Thursday, July 20, 2006

Time for Jose Canseco to Disappear

by Scott Silversten

To paraphrase Ray Liotta’s character Henry Hill at the end of Goodfellas, "Jose Canseco should get to live the rest of his life like a schnook."

At the initial publication of his book Juiced two winters ago, Canseco was criticized by many around baseball for his claims about steroids and the national pastime. In the days and months that have followed, we have all learned that the truth can sometimes come from the most despicable of sources. Feel free to call Canseco every name in the book with the exception of "liar."

However, let’s get one thing straight...Canseco is no hero. Whatever his reasons for telling the truth, his admissions and claims today do not erase his crimes of the past. Remember, he claimed in the book that 1) he was one of the big reasons steroids became prevalent in baseball, and 2) steroids were good and the wave of the future in all aspects of life.

Famed boxing promoter Bob Arum once proclaimed, "Yesterday I was lying to you, but today I’m telling you the truth."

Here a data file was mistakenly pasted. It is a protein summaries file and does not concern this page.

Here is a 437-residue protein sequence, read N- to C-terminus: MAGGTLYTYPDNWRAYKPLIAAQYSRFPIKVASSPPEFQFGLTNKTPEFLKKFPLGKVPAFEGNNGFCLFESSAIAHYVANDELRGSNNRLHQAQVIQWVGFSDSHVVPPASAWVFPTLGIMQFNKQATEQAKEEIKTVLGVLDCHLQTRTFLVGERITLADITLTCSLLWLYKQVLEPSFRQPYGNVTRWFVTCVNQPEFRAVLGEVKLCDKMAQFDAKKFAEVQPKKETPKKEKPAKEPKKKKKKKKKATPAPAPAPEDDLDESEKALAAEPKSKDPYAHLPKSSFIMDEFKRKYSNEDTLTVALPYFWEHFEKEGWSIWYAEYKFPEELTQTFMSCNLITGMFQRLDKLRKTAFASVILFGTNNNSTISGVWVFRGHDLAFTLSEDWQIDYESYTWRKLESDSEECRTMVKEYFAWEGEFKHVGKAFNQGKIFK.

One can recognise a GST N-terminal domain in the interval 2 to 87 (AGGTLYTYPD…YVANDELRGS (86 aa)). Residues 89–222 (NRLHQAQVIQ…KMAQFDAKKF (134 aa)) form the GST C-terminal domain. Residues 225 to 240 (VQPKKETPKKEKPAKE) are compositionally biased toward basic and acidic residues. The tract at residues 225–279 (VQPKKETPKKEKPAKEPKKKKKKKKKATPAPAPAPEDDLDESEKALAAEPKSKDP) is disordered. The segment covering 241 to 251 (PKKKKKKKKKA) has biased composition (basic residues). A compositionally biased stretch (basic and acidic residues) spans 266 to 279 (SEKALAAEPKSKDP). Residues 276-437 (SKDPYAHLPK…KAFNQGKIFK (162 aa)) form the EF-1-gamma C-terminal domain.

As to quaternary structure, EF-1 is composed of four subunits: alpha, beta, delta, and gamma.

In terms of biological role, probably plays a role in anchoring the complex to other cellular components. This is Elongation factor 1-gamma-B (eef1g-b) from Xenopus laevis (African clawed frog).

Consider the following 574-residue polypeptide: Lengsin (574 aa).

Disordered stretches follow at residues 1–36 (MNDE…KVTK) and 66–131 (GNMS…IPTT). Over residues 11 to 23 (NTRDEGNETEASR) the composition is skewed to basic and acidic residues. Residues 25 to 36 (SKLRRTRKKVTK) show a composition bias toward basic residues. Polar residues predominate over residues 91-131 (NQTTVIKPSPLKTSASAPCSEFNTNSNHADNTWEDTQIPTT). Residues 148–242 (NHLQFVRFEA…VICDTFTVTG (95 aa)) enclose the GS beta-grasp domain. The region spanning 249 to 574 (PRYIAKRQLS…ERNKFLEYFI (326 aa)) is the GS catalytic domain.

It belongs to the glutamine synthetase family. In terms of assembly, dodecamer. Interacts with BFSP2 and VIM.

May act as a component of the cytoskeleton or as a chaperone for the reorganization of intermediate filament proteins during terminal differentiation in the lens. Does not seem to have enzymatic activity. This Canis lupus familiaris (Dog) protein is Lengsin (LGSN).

Essentially, that sums up Canseco. For years he claimed all his skills were natural, but now he is asking everyone to forget his past lies as he attempts to reveal the truth about the sport that made him rich and famous. Sorry, it doesn’t work that way.

Most recently, Canseco has expressed a desire to join the investigation into steroids being run by former Senator George Mitchell. It’s an investigation that seems to be targeting Barry Bonds specifically, but that’s a discussion for another day.

Mitchell owes it to his own credibility to take any information Canseco is willing to offer, give him whatever immunity he wants, and then telling him to "get lost and lose my phone number."

Speaking last week, Canseco’s attorney, Rob Saunooke, said the following: "Until someone like Jose is part of the investigation as an investigator, they aren’t going to get much cooperation. Jose could meet face to face with some of the individuals, use his own friendship with them and knowledge of them and talk with them comfortably. If Jose sits down face to face with you and reminds you of all the good times, then he says, 'It’s time for us to come clean with these things.'"

One must often wonder if lawyers actually believe the drivel they spout. While no one has ever accused ballplayers of being geniuses, I’d like to find the one former teammate or friend that is going to welcome Canseco into their home to reminisce about the "good times."

After turning state’s evidence and testifying against his fellow criminals, Hill was forced to disappear. One can only hope the same fate befalls Canseco.

Scott Silversten's column, "Age of Reason", appears every Thursday


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